Tuesday, January 31, 2012

The Cost of Discipleship - Chapter 12


The passion of Christ is the victory of divine love over the powers of evil, and therefore it is the only supportable basis for Christian obedience. Once again, Jesus calls those who follow him to share his passion. How can we convince the world by our preaching of the passion when we shrink for that passion in our own lives? [...] The cross is the only power in the world which proves that suffering love can avenge and vanquish evil.

Recently, Bonhoeffer's chapters have tackled an issue or a sin. I feel like I am reading a daily devotional book, a word of wisdom for everyday concerning a topic that everyone deals with. This chapter on revenge was very interesting... At the start of the book there was a memoir of Bonhoeffer's life which talked about his plans to kill Hitler and a host of other things he had done in his lifetime.

At the start of this chapter, using Matthew 5:38-42 as a basis, Bonhoeffer is adamant that one must repel evil through non-violence. That when someone steals your cloak you must also give him your tunic. To stop evil in it's tracks by not reacting to it... However, it was Bonhoeffer who was executed for attempting to kill Hitler. I wish that he would have lived on through the war and could have reconciled his words in this chapter with his real life actions. I am not condemning him for attempting to take out Hitler, I would just like to know where he drew the line in regards to "revenge."

Your thoughts?

Monday, January 30, 2012

The Cost of Discipleship - Chapter 11


Complete truthfulness is only possible where sin has been uncovered, and forgiven by Jesus. Only those who are in a state of truthfulness through the confession of their sin to Jesus are not ashamed to tell the truth wherever it must be told. The truthfulness which Jesus demands from his followers is the self-abnegation which does not hide sin. Nothing is then hidden, everything is brought forth to the light of day.

In this chapter on truthfulness Bonhoeffer takes a look at Jesus' words in Matthew 5:33-37. This passage deals with the idea of oaths/promises. Bonhoeffer cleverly stated that the only reason oaths exist is because of the possibility of telling a lie. He then goes on to say that oaths would not, and ultimately should not, be necessary for someone who tells nothing but the truth, therefore encouraging both you and I to abstain from telling lies as they do not edify anyone. The most powerful quote from this passage falls in verse 37 where Jesus instructs those around Him to let there "yes" be "yes" and their "no" be "no."

Consider this a personal challenge. First of all, try to think of a time where you have lied and it has had no negative consequences. Secondly, try to abstain from lying, try to only utter the truth. This includes exaggerations and embellishment.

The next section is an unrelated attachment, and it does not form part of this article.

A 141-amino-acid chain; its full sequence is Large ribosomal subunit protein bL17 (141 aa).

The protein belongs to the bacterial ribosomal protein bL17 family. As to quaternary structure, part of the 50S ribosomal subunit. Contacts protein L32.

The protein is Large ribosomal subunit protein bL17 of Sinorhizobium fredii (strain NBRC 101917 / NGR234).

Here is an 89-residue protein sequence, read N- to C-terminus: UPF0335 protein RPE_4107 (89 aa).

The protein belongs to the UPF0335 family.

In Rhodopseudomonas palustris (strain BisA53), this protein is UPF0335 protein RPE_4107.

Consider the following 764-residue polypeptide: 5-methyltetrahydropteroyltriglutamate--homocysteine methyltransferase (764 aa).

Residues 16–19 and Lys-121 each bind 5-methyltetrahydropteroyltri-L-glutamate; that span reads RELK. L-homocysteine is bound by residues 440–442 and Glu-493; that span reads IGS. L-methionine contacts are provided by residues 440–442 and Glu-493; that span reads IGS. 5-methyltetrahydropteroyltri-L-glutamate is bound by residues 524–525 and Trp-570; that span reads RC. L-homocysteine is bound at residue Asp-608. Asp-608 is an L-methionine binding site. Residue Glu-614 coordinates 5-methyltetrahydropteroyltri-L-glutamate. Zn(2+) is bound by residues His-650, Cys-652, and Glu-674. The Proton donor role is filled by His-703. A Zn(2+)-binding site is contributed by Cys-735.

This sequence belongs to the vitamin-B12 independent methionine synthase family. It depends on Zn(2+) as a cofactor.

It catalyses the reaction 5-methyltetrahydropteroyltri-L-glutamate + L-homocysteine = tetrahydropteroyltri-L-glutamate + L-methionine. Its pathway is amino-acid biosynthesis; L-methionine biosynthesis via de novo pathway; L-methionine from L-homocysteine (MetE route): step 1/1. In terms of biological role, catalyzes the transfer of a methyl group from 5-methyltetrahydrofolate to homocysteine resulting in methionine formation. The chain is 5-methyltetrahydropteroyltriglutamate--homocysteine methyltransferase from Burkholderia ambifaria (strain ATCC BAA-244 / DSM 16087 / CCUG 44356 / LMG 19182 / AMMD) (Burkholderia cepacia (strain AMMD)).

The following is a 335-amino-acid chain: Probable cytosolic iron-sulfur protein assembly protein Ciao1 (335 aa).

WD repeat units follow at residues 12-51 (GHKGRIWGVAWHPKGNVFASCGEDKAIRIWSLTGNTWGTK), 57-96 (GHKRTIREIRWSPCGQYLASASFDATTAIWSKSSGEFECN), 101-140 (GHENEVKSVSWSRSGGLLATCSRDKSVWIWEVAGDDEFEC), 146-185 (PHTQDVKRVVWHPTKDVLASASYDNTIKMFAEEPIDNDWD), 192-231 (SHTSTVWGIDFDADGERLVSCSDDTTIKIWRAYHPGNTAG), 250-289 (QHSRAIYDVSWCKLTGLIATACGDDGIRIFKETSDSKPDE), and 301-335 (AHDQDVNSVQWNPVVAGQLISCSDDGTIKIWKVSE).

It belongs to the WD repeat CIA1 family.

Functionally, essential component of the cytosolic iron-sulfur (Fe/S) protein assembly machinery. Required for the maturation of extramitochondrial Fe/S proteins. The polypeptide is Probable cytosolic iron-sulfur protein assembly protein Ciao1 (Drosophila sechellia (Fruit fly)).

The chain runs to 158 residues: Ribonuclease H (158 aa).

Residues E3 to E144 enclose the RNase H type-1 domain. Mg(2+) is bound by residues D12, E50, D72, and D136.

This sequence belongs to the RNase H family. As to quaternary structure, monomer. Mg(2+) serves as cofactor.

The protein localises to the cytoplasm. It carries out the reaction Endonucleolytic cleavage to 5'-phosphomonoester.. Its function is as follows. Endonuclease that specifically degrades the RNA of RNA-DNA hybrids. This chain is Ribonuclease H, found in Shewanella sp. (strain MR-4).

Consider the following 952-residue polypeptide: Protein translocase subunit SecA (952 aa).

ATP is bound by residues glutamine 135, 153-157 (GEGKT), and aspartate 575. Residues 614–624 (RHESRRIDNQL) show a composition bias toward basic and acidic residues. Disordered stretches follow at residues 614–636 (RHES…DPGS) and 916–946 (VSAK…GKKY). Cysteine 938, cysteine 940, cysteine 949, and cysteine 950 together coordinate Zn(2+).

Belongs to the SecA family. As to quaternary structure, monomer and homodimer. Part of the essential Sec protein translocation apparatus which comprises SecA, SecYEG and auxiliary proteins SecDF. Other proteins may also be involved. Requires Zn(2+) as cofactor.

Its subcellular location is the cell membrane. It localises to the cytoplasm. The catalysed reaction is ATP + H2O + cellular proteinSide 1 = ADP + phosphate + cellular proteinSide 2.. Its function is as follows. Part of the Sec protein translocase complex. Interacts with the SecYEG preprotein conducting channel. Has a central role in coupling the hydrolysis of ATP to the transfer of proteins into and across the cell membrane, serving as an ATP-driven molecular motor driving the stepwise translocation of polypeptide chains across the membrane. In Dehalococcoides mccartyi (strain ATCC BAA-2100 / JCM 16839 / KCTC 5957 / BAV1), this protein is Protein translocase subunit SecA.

I am currently trying this... And it is way harder than you may think... Much easier said than done.

Thursday, January 26, 2012

The Cost of Discipleship - Chapter 10


Adherence to Jesus allows no free rein to desire unless it be accompanied by love. To follow Jesus means self-renunciation and absolute adherence to him, and therefore a will dominated by lust can never be allowed to do what it likes.

Yeah, you guessed it... This chapter deals with lust.

In this chapter Bonhoeffer makes a biblically supported argument against sexual immorality. I would consider the message of xxxchurch to be some sort of contemporary to what Bonhoeffer (and many other prominent theologians of the past) was (were) saying.

The idea of sexual purity is not a very popular one. In the university setting in which I find myself, it is not uncommon to come to class on a Monday morning and to hear someone boast of their sexual accomplishments that took place over the weekend. Man, we were made for so much more than to screw around on weekends and slave through our weeks...

I find Romans 6:11-14 particularly powerful when tackling the issue of sin...

"So you also must consider yourselves dead to sin and alive to God in Christ Jesus. Let not sin therefore reign in your mortal body, to make you obey its passions. Do not present your members to sin as instruments for unrighteousness, but present yourselves to God as those who have been brought from death to life, and your members to God as instruments for righteousness. For sin will have no dominion over you, since you are not under law but under grace."

To rid ourselves of sin is the key to closeness with the Lord. This is something that we have to understand before we start to question why we can't hear from God.

Wednesday, January 25, 2012

The Cost of Discipleship - Chapter 9

The Brother